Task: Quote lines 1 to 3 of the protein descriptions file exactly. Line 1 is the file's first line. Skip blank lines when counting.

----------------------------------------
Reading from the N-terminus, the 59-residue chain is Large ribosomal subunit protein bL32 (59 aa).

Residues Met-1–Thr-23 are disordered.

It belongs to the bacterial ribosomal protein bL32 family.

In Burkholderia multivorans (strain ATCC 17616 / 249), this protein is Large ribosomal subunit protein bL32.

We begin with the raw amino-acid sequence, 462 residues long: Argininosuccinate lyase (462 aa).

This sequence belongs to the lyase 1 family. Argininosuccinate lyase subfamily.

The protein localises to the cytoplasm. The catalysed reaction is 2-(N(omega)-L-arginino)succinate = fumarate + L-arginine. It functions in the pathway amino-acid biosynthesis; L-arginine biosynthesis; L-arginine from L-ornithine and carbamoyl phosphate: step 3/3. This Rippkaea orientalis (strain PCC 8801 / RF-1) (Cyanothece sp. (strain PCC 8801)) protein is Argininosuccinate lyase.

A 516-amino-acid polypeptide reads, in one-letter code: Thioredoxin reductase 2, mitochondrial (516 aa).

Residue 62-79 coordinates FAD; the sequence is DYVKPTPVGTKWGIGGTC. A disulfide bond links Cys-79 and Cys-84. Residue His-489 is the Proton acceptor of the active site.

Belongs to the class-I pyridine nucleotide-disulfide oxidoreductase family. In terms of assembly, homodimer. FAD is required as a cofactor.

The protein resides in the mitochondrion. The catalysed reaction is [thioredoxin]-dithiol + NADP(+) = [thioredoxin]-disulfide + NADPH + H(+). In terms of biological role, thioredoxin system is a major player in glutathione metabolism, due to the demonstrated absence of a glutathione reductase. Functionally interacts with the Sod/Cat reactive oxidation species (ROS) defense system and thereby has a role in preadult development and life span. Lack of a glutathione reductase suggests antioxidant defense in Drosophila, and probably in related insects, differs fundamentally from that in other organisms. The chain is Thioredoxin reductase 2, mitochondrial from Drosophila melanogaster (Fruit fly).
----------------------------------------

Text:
Reading from the N-terminus, the 59-residue chain is Large ribosomal subunit protein bL32 (59 aa).

Residues Met-1–Thr-23 are disordered.

It belongs to the bacterial ribosomal protein bL32 family.